- Academic English Studies (ESL)
- Biochemistry/Molecular Biology
- East Asian Studies
- Environmental Studies
- Ethnic Studies
- Exploration and Discovery
- Foreign Languages
- French Studies
- Gender Studies
- German Studies
- Health Professions
- Hispanic Studies
- International Affairs
- Latin American Studies
- Mathematics/Computer Science
- Political Economy
- Political Science
- Religious Studies
- Rhetoric and Media Studies (formerly Communication)
- Sociology and Anthropology
PLEASE NOTE THAT COURSE OFFERINGS AND TIMES ARE SUBJECT TO CHANGE. PLEASE CHECK BACK OFTEN OR REFER TO WEBADVISOR TO CONFIRM CURRENT COURSE OFFERINGS.
Ethnic Studies Courses Fall 2015
ETHS 400-Ethnic Studies Colloquium
T 6:00pm-9:00pm Elliott Young
Reading and critical analysis of major interpretive works. Organized around themes or analytical problems; comparative study of works in ethnic studies exemplifying different points of view, methodologies, subject matter. Focus varies depending on instructor’s teaching and research area.
ARTS & HUMANITIES COURSES
EAS 298-The Politics of Religion in China
MW 3:00 pm-4:30 pm Staff
The Politics of Religion in China : Overview of religion in Chinese society, specifically examining the individual and institutional practice of religion from the perspective of political science. Religious fundamentalism, violence, and peacemaking considering Confucianism, Daoism, and Buddhism; how religion influences China’s political culture, political ideology, political norms, and interest groups.
Hist 141-Colonial Latin American History
TTH 9:40am-11:10am Elliott Young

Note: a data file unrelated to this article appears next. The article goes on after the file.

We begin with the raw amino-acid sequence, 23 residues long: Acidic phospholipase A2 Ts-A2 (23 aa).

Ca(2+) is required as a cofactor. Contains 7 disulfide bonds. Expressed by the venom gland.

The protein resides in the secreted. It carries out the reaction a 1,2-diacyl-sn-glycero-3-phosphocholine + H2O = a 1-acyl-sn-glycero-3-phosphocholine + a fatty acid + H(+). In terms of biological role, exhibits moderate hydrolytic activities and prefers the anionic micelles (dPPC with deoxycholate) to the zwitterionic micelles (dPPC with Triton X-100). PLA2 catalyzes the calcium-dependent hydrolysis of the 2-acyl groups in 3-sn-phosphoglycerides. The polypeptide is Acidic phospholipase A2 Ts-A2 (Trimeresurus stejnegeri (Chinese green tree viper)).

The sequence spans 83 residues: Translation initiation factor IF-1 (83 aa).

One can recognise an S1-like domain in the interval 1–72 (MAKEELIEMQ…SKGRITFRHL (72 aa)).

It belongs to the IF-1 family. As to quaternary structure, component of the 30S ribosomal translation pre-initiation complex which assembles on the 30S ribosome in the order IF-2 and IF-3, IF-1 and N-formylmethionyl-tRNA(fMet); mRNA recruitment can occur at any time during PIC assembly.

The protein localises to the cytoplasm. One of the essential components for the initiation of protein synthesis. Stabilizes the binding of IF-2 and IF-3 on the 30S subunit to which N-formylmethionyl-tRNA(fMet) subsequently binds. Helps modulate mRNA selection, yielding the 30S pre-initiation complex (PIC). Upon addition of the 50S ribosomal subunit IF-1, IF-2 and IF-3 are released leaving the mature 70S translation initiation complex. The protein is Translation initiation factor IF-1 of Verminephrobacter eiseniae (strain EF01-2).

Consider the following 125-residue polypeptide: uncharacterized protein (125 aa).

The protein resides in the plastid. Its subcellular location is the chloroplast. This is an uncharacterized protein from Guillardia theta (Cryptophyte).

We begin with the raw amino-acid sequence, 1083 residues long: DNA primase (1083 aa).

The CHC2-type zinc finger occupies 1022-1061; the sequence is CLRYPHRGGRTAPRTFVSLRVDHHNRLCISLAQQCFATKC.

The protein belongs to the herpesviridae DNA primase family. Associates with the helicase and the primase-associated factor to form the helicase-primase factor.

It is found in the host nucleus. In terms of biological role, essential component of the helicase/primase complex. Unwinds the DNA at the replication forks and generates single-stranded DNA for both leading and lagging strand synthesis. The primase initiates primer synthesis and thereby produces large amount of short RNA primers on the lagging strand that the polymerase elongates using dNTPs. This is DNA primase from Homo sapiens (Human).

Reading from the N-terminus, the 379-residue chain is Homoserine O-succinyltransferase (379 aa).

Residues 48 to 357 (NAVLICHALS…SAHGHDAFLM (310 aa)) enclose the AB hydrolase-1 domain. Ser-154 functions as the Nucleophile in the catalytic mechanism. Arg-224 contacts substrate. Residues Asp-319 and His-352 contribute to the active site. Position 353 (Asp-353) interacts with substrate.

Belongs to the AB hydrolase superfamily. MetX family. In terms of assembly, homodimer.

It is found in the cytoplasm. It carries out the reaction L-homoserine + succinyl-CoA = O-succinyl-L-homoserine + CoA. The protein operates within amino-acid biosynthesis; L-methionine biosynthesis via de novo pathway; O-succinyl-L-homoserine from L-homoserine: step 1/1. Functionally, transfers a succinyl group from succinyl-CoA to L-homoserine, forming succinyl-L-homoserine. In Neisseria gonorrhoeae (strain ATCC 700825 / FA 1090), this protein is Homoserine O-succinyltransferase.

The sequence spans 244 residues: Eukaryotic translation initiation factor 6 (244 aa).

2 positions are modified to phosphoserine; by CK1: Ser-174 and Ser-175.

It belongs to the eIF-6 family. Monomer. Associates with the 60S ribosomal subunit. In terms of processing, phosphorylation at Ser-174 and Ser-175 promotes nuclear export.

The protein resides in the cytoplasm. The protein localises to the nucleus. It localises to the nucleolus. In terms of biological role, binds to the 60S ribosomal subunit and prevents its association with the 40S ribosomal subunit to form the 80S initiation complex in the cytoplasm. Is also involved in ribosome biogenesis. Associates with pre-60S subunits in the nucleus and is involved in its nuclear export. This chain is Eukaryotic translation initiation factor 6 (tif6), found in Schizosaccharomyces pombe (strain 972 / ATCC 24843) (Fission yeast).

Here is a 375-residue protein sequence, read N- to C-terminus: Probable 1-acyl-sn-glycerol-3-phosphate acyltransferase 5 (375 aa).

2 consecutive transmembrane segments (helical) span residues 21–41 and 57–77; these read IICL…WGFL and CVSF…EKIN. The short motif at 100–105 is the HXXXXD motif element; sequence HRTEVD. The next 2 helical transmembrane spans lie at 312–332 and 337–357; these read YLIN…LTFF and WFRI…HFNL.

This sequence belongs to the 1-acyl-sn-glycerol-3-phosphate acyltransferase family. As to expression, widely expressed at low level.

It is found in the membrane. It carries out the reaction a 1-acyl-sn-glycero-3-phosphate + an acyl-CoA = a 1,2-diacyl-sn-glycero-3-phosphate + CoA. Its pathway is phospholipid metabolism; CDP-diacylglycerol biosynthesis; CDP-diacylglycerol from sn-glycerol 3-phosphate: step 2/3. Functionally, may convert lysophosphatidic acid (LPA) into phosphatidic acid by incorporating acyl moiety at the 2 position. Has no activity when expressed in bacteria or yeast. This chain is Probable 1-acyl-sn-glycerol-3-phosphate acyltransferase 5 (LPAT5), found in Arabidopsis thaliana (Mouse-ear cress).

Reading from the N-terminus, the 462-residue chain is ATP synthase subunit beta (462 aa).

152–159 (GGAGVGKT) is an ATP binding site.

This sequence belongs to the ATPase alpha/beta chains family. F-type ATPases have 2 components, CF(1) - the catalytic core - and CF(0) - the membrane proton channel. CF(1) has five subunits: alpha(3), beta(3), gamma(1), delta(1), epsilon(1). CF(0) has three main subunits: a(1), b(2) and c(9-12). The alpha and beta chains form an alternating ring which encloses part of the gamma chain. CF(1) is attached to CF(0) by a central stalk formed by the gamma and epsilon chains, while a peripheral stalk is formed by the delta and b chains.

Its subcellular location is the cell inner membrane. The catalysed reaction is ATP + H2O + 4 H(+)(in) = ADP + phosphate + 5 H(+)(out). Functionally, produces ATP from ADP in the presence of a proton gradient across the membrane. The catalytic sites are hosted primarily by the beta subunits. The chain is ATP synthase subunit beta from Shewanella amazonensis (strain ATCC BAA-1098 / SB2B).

History of Latin America from Native American contact cultures through the onset of independence movements in the early 19th century. Cultural confrontations, change, and Native American accommodation and strategies of evasion in dealing with the Hispanic colonial empire.
Hist 231-U.S. Women’s History
TTH 9:40 am-11:10 am Reiko Hillyer
The diverse experiences of American women from the colonial era to the recent past. Changing ideologies from the colonial goodwife to the cult of true womanhood. Impact of Victorianism, sexuality and reproduction, the changing significance of women’s work. Origins of the women’s rights movement, battles and legacy of suffrage, history of 20th-century feminism, competing ideologies and experiences of difference.
Hist 298 Education & U.S Empire
MW 3:00-4:30pm Khalil Johnson
Transnational history of education in the United States. Topics include connections between the Irish charity school and Indian “praying towns” in seventeenth-century New England; the Freedmen’s Bureau and the rise of universal schooling during Reconstruction; the feminization of the teaching profession;progressive education, immigration, and global imperialism at the turn of the twentieth century; the role of education in social movements from Mexican American labor activists to Septima Poinsette Clark and the black freedom struggle; The proliferation of study-abroad programs as “soft diplomacy”during the Cold War; and contemporary debates surrounding Teach for America.
LAS 200-Latin American Cultural Studies
MWF 12:40pm -1:40pm J. Toledano Redondo